The cold classical KBOs.
Subsequent observations of colors of larger numbers of KBOs eventually showed that one dynamical subset of the Kuiper belt, the ``cold classical KBOs'' on dynamically cold low inclination and eccentricity orbits, consists exclusively of objects that are red (Tegler and Romanishin 2000, Trujillo and Brown 2002). While the color red is impossible to interpret compositionally without more spectral information, the existence of this red grouping has been used to argue that the cold classicals are a unique population whose dynamical coherence has been maintained through the dramatic evolution of the outer solar system (Morbidelli and Brown 2004). The need to retain this group of objects is one of the key constraints on -- and sometimes the death of -- models of the evolution of the outer solar system and is the earliest example of the power of combining (even limited) compositional information with small body dynamics.
While color groupings have proved interesting for helping to understanding the evolution and rearrangement of the outer solar system, the actual cause for the different colors remains unknown.Infrared spectroscopy would allow a direct probe of the surface ices common in the outer solar system, but for many years few infrared spectra were available, as few KBOs were bright enough for even the lowest resolution spectroscopy with the largest telescopes. This difficulty was partially alleviated by our wide field search for the largest KBOs (Brown 2008), which finally provided a moderate number of bright observable objects, and by long term programs at VLT and Keck that slowly obtained spectra of the very brightest of these (i.e. Barucci et al. 2006, Barkume et al. 2008). The most systematic survey to date is our Keck survey (Barkume et al. 2008), which obtained 1.5 to 2.5 micron spectra of 45 objects in the outer solar system. Three results from this small sample provide examples and details of what could be expected from a much larger survey.
Fragments from a giant primordial collision.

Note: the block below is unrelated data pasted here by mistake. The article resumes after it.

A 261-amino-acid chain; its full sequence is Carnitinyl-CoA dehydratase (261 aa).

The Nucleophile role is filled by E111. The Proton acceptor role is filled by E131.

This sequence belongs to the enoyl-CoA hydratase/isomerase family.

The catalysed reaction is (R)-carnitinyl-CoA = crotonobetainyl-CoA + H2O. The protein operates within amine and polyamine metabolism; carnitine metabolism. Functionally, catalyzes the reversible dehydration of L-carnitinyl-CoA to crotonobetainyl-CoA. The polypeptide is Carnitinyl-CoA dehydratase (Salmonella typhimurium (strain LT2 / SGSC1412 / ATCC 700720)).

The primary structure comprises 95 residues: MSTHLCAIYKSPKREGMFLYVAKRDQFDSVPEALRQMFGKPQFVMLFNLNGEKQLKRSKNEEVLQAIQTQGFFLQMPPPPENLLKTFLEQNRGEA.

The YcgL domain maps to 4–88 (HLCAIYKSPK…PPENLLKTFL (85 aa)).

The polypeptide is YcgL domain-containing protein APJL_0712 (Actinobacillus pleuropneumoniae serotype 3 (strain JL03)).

One small set of KBOs stood out in the Keck survey for their unique spectra (Fig 1a). This collection of objects has surfaces which look like laboratory spectra of pure uncontaminated water ice. Moreover, all of these pure water ice objects have nearly identical orbits(Fig. 2a), and the largest of them, the nearly Pluto-sized 2003 EL61, had previously been speculated to have suffered a giant impact at some point in its past which gave it its rapid spin and system of at least two moons (Brown et al. 2006). The compositional and dynamical association of the water ice objects with 2003 EL61 itself made it clear that the small set of pure water ice objects were fragments of the giant impact that had shaped 2003 EL61 (Brown et al. 2007). This impact is the largest anywhere in the solar system for which we have multiple extant fragments identified, providing a unique laboratory into the types of massive collisions which shaped the solar system.
It is expected that the 2003 EL61 impact occurred during the time of solar system clearing when the Kuiper belt was significantly more dense than its current state. A model by Levison et al. (2008) suggests that the impact actually occurred between two objects which were themselves in the processes of being scattered out of the solar system. As would be expected from a collision of objects that were on unstable orbits, some of the 2003 EL61 family is itself in an unstable region of space. In Ragozzine and Brown (2007), we exploited these instabilities to develop a dynamical chronometer to use the current spread in orbital elements of 2003 EL61 fragments to determine the time of the 2003 EL61 impact. To date, with the small number of family members known, we can only place a lower limit of 1 Gyr on the age. But with more objects discovered we will be able to more precisely date this impact, and thus date the time of solar system clearing.While almost all models to date assume that major clearing occurred 4.5 Gyr ago, the new and to date quite successful Nice model (Tsiganis et al. 2005 and papers following) posits that solar system clearing was delayed by ~1 Gyr and did not largely occur until the time of the Late Heavy Bombardment. The study of the dynamics of this compositionally unique set of objects could answer one of the most important questions about the timing of major events in the outer solar system.